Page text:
Blepharitis (Eye Inflammation) in Dogs

Blepharitis (Eye Inflammation) in Dogs

Blepharitis (eye inflammation) in dogs can cause your pooch intense discomfort, itchiness, and other symptoms. Our Greensboro ophthalmologist explains the types, symptoms, causes, diagnostic methods and treatment options for this condition.

What is blepharitis (eye inflammation) in dogs?

Blepharitis is a term used to describe a condition in which the outer skin and middle (glands, muscle and connective tissue) parts of the eyelids become inflamed. Typically, the inner surface of the eyelid (palpebral conjunctiva) will also become inflamed.

What are symptoms of blepharitis in dogs?

If your dog is experiencing inflammation of the eyes, you may notice these symptoms:

  • Intense itching and/or scratching of the eye
  • Abrasions, or tearing/wearing of skin (excoriation)
  • Thickening and edema of the eyelids
  • Concurrent conjunctivitis (conjunctiva of the eye is inflamed)
  • Flaky or scaly skin surrounding the eye
  • Discharge from the eye (containing mucus, water or pus)
  • Formation of papule(s) - a small inflamed elevation of skin, minus pus
  • Formation of pustule(s) - small inflamed elevation of skin, with pus
  • Inflamed cornea (causes painful, watery eyes and blurred vision, also referred to as keratitis)
  • Loss of hair
  • Loss of skin pigmentation surrounding the affected area

What causes blepharitis in dogs?

There may be several factors causing your dog’s eyes to become painful, itchy and inflamed. Here are a few potential causes that could be causing your pup’s condition:

Allergic Reactions

Type I (immediate) allergic reactions can occur due to insect bites, inhaling a substance, or consuming food that irritates your pet’s eyes.

Bacterial

Staphylococcus or streptococcus infections may cause inflammation in your pooch’s eyelids.

Congenital (Born with the condition)

Abnormalities in your dog’s eyelids can promote moist dermatitis, excessive scratching or rubbing.

Certain breeds such as Pugs, English Bulldogs, Pekingese, Shih-Tzus and others will often have prominent nasal folds, entropion and trichiasis. Distichia is often seen in English Bulldogs, Labrador and Golden Retrievers, Poodles, Shih-Tzus and Pugs.

Lagophthalmos is an inability to completely close the eyelids and is often seen in dog breeds with flat faces and/or short snouts.

Neoplastic (Abnormal growth of cells, or tumors)

Mast cell tumors, sebaceous adenomas and adenocarcinomas may all cause blepharitis.

Other

Other potential causes of eye inflammation include:

  • Eye diseases (dry eye, conjunctivitis, keratitis)
  • Parasitic infections (Cuterbra), sarcoptic mange, demodicosis)
  • Viral infections (FHV-1)
  • Traumatic injuries such as chemical burns or lacerations to the eyelids
  • Unknown causes

How is blepharitis in dogs diagnosed?

During your appointment, the veterinarian will perform a thorough physical examination and ask about your dog’s medical history, including when the symptoms began, what may have happened before the condition developed, and other relevant questions.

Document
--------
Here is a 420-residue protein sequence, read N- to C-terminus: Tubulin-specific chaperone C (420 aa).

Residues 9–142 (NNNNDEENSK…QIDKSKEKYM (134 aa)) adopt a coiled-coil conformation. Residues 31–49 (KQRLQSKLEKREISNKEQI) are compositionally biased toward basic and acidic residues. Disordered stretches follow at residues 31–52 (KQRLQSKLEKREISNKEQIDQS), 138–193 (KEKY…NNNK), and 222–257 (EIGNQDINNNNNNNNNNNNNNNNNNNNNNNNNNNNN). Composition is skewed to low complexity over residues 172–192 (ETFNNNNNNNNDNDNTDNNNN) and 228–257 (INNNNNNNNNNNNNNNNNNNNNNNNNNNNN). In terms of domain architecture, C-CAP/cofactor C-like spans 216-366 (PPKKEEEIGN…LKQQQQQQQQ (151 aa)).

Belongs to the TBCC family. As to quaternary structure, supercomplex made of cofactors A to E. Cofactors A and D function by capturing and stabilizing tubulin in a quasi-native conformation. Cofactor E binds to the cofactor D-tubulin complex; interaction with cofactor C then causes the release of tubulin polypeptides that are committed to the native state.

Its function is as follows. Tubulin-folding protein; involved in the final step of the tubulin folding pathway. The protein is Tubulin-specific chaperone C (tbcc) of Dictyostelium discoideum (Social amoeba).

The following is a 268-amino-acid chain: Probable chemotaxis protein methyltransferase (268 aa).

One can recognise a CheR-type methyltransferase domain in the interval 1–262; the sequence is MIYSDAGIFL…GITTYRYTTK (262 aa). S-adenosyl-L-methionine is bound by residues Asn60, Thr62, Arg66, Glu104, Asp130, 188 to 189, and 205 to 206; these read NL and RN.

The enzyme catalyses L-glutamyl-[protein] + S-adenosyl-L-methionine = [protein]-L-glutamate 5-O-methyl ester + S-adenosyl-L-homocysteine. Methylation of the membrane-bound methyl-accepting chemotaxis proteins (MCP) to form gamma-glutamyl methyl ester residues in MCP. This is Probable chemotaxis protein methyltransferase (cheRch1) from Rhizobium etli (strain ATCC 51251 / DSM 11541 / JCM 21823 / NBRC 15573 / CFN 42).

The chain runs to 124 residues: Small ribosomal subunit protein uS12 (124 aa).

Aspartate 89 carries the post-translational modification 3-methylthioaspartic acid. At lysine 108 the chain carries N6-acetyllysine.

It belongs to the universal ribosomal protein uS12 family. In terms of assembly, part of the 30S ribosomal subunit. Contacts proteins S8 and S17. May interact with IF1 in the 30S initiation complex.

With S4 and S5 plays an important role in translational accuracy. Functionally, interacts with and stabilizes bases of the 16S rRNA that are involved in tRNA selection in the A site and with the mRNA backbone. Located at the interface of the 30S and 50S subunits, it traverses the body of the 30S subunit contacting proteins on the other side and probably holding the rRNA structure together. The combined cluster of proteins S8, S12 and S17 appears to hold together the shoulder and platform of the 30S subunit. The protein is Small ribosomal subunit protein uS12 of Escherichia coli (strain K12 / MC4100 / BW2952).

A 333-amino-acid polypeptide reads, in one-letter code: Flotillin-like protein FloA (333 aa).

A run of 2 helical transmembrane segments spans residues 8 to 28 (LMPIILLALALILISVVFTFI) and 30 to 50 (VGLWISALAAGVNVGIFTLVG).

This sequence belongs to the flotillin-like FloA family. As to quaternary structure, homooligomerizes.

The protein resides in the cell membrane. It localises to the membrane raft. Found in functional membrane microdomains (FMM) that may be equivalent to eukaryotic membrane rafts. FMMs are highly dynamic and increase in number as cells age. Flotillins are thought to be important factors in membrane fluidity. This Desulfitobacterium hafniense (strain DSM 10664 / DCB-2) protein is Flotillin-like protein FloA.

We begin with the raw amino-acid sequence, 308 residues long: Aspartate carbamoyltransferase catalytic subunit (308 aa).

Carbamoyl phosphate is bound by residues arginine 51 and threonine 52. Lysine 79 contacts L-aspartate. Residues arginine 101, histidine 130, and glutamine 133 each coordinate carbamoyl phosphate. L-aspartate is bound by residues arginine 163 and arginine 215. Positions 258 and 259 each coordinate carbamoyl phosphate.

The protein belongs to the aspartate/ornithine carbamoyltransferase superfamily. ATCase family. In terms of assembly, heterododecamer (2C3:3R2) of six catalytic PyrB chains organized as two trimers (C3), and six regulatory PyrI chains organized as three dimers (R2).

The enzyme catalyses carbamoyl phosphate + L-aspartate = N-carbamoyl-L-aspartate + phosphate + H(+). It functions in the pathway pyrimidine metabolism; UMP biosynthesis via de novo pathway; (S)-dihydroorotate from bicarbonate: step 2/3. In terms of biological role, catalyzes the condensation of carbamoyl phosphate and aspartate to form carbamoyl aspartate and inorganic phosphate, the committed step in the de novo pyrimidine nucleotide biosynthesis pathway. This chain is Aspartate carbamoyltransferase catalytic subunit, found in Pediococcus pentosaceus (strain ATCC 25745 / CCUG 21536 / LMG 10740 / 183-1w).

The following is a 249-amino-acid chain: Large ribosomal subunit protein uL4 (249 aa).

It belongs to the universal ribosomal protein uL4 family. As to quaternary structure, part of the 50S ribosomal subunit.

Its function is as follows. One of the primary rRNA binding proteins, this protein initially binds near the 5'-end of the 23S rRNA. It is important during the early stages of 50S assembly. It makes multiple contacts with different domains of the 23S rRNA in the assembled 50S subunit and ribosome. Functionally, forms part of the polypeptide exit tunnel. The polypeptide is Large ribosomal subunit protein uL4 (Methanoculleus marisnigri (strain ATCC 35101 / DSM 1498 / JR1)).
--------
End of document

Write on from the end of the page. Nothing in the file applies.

The physical exam will typically include a complete blood count, biochemistry profile and urinalysis. Though the results of these do not usually identify specific causes, they may help your vet find out whether your pooch has a systematic disease.

An eye exam can help determine the severity of the condition and to what degree the eye is involved. A sample from the ocular area or surrounding skin may be collected to identify any microorganisms that may be present. In our onsite diagnostic lab, these samples can be cultured to grow fungus, bacteria or parasites.

When you join our practice as a new patient and bring your pet in for his or her appointment, the eye exam will include:

  • Schirmer tear test to learn whether the eye produces enough tears to maintain moisture
  • Fluorescein Staining to assess the corneal surface
  • Tonometry to evaluate intraocular pressure
  • Indirect Ophthalmoscopy to check the back of the eye
  • Slit Lamp Biomicroscopy to check the front of the eye

Additional diagnostic testing, including electroretinography (ERG), gonioscopy, or ocular ultrasound may be recommended if the ophthalmologist finds that your dog is at risk for glaucoma.

If your vet suspects a food allergy may be the culprit, further testing may be required to identify the food allergen.

How is blepharitis in dogs treated?

Our board-certified veterinary ophthalmologist specializes in treating eye diseases and disorders in dogs and cats. Based on the results of the physical examination and diagnostic tests, our ophthalmologist can create a custom treatment plan for your pet.

Treatment options vary depending on the underlying cause of your dog’s blepharitis. Your dog may need to wear an Elizabethan cone (collar) to prevent rubbing or scratching. Severe cases may require surgery and/or medication. If a food allergy has caused the symptoms, your vet will work to identify the food allergen, then help you eliminate it from your pet’s diet.

Note:The advice provided in this post is intended for informational purposes and does not constitute medical advice regarding pets. For an accurate diagnosis of your pet's condition, please make an appointment with your vet.

Is your dog displaying symptoms of an eye condition? Visit our emergency animal hospital at Carolina Veterinary Specialists in Greensboro for urgent care or ask your vet for a referral to our veterinary ophthalmologist at Carolina Veterinary Specialists in Greensboro for advanced eye care.

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Carolina Veterinary Specialists in Greensboro accepts new clients to our specialty services by referral. Our 24/7 emergency service accepts all clients.

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